‘The Colossus' is the debut album from Cairo Knife Fight and it's about to be unleashed onto the world which will delight the forever expanding fan base both here in our own kiwi land, our neighbours across the ditch and around the world in places like Los Angeles, which is now home to Cairo Knife Fight.
In celebration of the album the duo are also set to play three NZ shows - starting at the Whammy Bar in Auckland tonight - Friday May 29, Dux Live in Christchurch on Saturday May 30 and finishing up at Bodega in Wellington on Sunday May 31.
When asked what the future holds for Cairo Knife Fight the unanimous response was to "Go home to LA and play up a storm until everyone knows who we are." I get the distinct feeling that if you make it in LA you kind of make it everywhere. Kind of like what it used to be like in New York when people like Frank Sinatra was topping the charts. A bit different here in Auckland, I guess, where if you make it Auckland... you make it in Auckland?
A good reason for ex-pat kiwi Nick Gaffaney to head away to the promise land of tinsel town. And what a good move it was because it put him in the direct pathway and collision with former Black Eye Peas guitarist and co-song writer, George Pajon Junior. Rumour has that George has his studio in Nick's back yard. Well a meeting was inevitable. Wal and I were able to catch up with Nick and George here in Auckland on the back of a very successful Australian tour, on the eve of their debut album release ‘The Colossus' and their New Zealand tour.
We loved the first single Rezlord which is on the new album and we loved the music video that came with it (pardon the pun) just as much. How much influence do you over your music videos?
We work with an incredibly talented production company, Red Yeti. Carl is always very creative and seems to get it right in terms of what we are what we are after. We've worked with them [Red Yeti] before and have always been happy with what they produce.
How about the girl?
Hannah is a very talented local performer that has been generous enough to appear not only in Rezlord, but also is the main feature in our latest video Reality Engine, which is a song about mental illness. She's an amazing lady who is super busy. In fact she's just finished a major dance gig in Australia. Yeah we like what she does and are very happy with the results. We've yet to meet her but we're still very pleased to have her.
Nick, there have been many famous music duos throughout the history of music. Groups such as Simon and Garfunkel, the Black Keys etc. Why the decision to become a two piece?
The tour budgets dictate a lot of the reasons for there just being the two of us. It's hard to make it work financially in today's scene with a full band. A lot of the time DJs are what people hiring and that's what they are prepared to pay for... one plane ticket, one room's accommodation etc. As a two piece we can cut down the cost of touring to being almost the same cost as a DJ. Sure we have a lot more band gear but we can still get by with one room and an extra plane ticket. The optimal thing for us as musicians to do is to tour. There's not a lot money in selling CDs now because of the internet so for us we need to tour. If we had 16 members in the band that would mean that we could only tour for 3 months and then the budget's gone. With just two members we can go the whole year which is what we like to do.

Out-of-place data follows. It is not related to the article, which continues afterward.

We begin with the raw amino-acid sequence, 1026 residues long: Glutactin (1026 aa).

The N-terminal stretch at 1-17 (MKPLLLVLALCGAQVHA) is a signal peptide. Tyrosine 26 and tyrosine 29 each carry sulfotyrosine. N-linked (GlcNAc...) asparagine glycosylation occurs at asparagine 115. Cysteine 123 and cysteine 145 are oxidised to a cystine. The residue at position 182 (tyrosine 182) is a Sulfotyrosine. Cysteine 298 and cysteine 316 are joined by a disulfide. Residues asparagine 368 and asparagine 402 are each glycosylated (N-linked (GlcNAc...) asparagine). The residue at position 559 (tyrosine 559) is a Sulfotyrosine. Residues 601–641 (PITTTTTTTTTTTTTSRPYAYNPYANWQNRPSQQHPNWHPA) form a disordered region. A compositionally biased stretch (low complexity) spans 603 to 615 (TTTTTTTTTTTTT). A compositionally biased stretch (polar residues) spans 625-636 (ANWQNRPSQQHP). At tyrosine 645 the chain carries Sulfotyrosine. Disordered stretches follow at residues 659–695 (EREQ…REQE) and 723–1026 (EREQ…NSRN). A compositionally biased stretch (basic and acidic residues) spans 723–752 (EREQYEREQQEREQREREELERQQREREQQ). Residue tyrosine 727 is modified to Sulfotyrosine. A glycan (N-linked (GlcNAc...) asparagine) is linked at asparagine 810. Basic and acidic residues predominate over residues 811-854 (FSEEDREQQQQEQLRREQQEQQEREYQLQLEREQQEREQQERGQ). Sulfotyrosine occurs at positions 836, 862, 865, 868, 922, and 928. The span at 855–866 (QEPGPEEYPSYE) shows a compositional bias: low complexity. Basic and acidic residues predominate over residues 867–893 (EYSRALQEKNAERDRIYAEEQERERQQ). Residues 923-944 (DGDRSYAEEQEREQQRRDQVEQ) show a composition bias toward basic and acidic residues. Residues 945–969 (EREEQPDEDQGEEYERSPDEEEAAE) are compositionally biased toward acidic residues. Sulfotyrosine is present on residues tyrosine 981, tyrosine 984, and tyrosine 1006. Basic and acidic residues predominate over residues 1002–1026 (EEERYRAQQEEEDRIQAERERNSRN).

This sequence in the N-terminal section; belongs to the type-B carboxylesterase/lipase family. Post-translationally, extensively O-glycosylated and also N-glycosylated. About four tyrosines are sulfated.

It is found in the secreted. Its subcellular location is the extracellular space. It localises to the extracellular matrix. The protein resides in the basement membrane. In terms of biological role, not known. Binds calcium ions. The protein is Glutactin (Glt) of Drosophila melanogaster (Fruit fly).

George, rumour has it that you joined Cairo Knife Fight to get away from The Black Eye Peas'. Is there any truth in that?
(Laughs) I started out with the Black Eye Peas back in 1998 and toured with them right to the end which was 2013. They're still my family and I will always have connections with them. I played with ‘Will' and helped out with the songs throughout that time and will always be in connection with them, but for me I was never into that type of music. I have never bought a hip hop song in my life. I have always been a rock n roll guy. Even heavier. I grew up listening to Black Sabbath and Iron Maiden. So when I met Nick and got to know his music I knew it was the direction in music I wanted to head in. This is the music I have always enjoyed so it was time to make a change.
George, you've played with a long list of accomplished musicians like Carlos Santana and Sting to name but a few. These are pretty fussy, picky kind of guys. How did you get on?
Well Sting was the hardest most picky of all of them. We were learning a new song that he had written and when I heard it I hated it. He had like a hundred chords and I just wanted to cut it right back and make it stronger and give it more weight. So I told his manager, who is his best friend, what I thought and he agreed so we rewrote the piece. Later on Sting came in and listened to it and said, "What happened to my hook?" His best friend sat him down and said, "Gordon I think this sounds better and we should give it some time".
He used the Gordon word?! I bet that went down well. "Who's this Gordon Sumner character? I'm Sting"
Yeah... well he was his best friend. Anyway we played the new riff and he [Sting] ended up liking it. He actually invited us to stay over at his house. He told us later that we were very brave changing a Sting song but he was glad.
Nick what is in the future for Cairo Knife Fight?
Play as many gigs in LA as possible. We want LA to notice the band so we're going to go home and "Build some noise." There are no plans to go back into the studio just yet. We like it live and that's where we'll be for a while.
Thanks Nick and thanks George for speaking with us. All the very best for your New Zealand tour and we look forward to watching more of your videos. The second one looks even hotter that the first. Cheers.
Cairo Knife Fight
Friday 29th May: Whammy!, Auckland
Saturday 30th May: Dux Live, Christchurch
Sunday 31st May - Bodega, Wellington
Tickets on sale via Event Ticketing